Germantown: Art Therapy for Prison Inmates

Making quality of life for people in prison easier isn’t exactly at the top of many people’s to-do lists. In fact, it probably wouldn’t even be a consideration to many people.

However, a recent trend among quality-of-life advocates has appeared with the use of art therapy for prison inmates, including people with life sentences to the short-term incarcerated.

Locally, this adoption of trend can be found at the Lucien Crump Gallery on Germantown Avenue, where owner Loretta Tate has been holding weekly art therapy sessions for female inmates. Tate herself holds no information about the situations that landed these women in their current situations, and instead is only on a first-name basis with the women. They step into her space every Monday to work on projects varying from clothing to pillows to wall decorations,

“I feel my own form of therapy working with these women,” Tate explained concerning her program. “These women come in confused about their lives, and it feels good to give sustaining help.”

As defined by the American Art Therapy Association, “Art therapy is a mental health profession that uses the creative process of art making to improve and enhance the physical, mental and emotional well-being of individuals of all ages…based on the belief that the creative process involved in artistic self-expression helps people to resolve conflicts and problems, develop interpersonal skills, manage behavior, reduce stress, increase self-esteem and self-awareness, and achieve insight.”

While the use of art therapy is not approved or admired by all prison administrators, major studies have been conducted to test whether or not it is helpful concerning inmates. A study by Dr. David Gussack at Florida State University conducted to measure the effects of art therapy with prison inmates found that participants demonstrated marked improvement in mood. Follow-up studies over the next two years confirmed these results.

Even more importantly, family members of participants have had good things to say. Alexandra Furst, a student at Montclair State University, has an incarcerated mother who has been participating in an art therapy program for the past year. Furst wouldn’t disclose much information about her mother’s prison sentence and crime, but she did say that it seemed to make her mother happier over recent visits as she was showing off a few pillows and things she had made.

“My mom used to be really into crafts when I was younger. It brings back nice memories for me when I visit her and she shows me some of her projects, or on my birthday when I get a handmade gift instead of a card. It’s got a very nostalgic sense for me, and for my mom as well. She may be paying dues for some bad behavior, but she still deserves to get to do some things that make her happy. Everyone does.”

Brenda Norman, who works alongside Tate at the Crump Gallery as a volunteer during the art therapy sessions, also had good things to say about the improved spirits of the women involved. “I’ve been involved with Art From the Heart [the formal title of Tate’s program]  since January, and everyone involved seems to enjoy what they are doing. Moods seem to improve over the few hours spent working and getting out for a bit,” Norman explained.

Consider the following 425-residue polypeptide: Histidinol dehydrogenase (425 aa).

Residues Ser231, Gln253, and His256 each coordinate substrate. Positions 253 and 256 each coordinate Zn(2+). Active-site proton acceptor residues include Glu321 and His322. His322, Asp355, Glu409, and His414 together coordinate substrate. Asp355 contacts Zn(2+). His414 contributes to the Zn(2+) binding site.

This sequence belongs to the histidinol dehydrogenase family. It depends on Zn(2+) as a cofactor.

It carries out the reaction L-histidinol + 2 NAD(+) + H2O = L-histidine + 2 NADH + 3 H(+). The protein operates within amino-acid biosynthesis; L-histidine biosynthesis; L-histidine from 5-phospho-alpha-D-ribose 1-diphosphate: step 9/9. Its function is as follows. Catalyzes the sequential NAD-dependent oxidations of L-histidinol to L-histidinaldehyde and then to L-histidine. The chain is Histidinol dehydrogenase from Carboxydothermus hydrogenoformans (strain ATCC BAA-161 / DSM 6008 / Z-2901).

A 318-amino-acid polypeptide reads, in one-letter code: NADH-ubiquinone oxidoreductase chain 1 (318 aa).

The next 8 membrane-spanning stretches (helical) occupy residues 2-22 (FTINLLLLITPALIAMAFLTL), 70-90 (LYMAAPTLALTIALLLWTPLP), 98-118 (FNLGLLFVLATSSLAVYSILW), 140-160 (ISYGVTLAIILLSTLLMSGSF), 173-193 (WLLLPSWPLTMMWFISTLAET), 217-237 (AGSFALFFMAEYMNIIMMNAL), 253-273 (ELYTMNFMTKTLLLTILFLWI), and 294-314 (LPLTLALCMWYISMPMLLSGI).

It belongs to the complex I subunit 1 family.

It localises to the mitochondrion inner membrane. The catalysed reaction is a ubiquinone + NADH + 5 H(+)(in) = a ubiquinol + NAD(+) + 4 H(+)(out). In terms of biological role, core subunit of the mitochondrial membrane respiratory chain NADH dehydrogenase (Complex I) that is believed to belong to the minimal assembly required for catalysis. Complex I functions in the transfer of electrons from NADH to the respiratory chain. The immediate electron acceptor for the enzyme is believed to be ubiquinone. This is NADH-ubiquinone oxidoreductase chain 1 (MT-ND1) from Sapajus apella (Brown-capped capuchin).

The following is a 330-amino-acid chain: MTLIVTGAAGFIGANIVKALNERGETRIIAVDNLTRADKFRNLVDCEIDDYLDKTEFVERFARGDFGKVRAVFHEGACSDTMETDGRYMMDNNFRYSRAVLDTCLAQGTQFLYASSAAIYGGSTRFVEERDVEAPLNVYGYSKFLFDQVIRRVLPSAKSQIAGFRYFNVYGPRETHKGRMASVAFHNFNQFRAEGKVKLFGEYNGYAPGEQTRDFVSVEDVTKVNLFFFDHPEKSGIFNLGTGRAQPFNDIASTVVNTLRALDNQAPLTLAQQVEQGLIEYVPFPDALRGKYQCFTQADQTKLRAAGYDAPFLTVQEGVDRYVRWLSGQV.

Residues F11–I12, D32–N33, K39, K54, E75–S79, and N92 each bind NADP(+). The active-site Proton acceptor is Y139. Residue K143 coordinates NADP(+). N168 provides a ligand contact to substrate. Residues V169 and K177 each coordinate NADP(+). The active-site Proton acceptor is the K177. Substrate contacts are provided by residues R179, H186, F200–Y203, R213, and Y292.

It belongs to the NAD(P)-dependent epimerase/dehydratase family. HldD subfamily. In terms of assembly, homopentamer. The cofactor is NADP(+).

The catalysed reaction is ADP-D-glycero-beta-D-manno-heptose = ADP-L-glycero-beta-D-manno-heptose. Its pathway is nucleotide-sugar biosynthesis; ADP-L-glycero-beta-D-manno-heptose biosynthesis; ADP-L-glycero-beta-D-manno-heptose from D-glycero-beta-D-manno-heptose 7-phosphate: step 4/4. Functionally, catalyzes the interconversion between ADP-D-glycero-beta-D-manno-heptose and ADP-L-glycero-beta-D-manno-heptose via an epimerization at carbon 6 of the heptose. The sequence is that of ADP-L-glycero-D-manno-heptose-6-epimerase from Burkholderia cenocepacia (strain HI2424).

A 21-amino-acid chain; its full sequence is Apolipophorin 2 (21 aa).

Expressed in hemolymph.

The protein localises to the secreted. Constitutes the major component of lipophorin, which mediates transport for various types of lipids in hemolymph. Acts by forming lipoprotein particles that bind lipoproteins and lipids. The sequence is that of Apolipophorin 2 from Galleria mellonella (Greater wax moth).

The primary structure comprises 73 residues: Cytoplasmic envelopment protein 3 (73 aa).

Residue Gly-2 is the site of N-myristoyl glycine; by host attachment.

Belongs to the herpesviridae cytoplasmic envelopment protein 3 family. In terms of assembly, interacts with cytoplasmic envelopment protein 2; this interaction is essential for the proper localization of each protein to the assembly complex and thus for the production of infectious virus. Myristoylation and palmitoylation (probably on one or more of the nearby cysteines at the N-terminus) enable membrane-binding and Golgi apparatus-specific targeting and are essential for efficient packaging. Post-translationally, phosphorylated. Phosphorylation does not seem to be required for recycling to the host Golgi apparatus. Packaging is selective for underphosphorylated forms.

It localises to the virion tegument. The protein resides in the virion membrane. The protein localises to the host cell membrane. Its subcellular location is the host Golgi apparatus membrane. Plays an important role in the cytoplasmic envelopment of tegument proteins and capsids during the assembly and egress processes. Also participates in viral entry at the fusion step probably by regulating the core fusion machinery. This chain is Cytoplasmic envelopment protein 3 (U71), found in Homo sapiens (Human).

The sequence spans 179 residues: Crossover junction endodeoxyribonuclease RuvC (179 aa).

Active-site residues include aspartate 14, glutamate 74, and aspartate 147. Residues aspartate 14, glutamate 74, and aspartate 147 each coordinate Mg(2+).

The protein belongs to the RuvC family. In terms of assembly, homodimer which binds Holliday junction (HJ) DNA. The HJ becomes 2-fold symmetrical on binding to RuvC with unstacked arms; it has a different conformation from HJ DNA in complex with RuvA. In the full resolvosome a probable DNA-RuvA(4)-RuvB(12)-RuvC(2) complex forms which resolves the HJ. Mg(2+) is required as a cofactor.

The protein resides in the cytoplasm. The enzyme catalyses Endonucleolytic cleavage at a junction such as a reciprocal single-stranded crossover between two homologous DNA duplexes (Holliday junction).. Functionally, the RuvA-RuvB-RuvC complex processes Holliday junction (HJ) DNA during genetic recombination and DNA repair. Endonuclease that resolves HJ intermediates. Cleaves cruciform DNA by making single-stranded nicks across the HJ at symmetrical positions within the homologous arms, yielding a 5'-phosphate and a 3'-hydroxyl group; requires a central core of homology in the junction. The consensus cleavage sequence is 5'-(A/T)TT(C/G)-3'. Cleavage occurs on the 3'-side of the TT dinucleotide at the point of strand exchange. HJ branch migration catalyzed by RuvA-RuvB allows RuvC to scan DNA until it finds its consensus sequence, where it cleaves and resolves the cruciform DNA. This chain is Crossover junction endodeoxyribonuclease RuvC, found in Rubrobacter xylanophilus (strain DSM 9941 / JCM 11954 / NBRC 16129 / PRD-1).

Eileen Jones, director of the Germantown Avenue Crisis Ministry, believes in art therapy as a useful tool for all varieties of inmates. She stated, “Our prison system is a collection of people being punished for different sorts of crimes. We want to do our part as a culture to make sure people deal with the repercussions of their actions, but also are treated humanely and allow them to work through their issues and exercise methods of therapy and learning.” Jones is openly in favor of art therapy.

Art Therapy is not considered a saving grace for the souls of the people who practice it, but it is being explored as a healthy and positive activity for those in need of a plausible project. Tate envisioned her program as an aid for people to overcome obstacles and familial issues, available to people young and old. She hopes to expand her program to also include being a potential therapy outlet for children and young adults going through traumatic circumstances, an alternative to just talking to a therapist or doctor and trying to verbalize issues.

Furst, who has no relation to the Art From the Heart program specifically, hopes that more programs like this are opened up in other areas. “I am all in favor of the sense of happiness I see this restore in my mother, and if it can help other people besides her, then I am all in favor of more incarcerated women and men being offered an opportunity to use programs like this one.”

[soundslide url=”” height=”550″ width=”600″]

Be the first to comment

Leave a Reply

Your email address will not be published.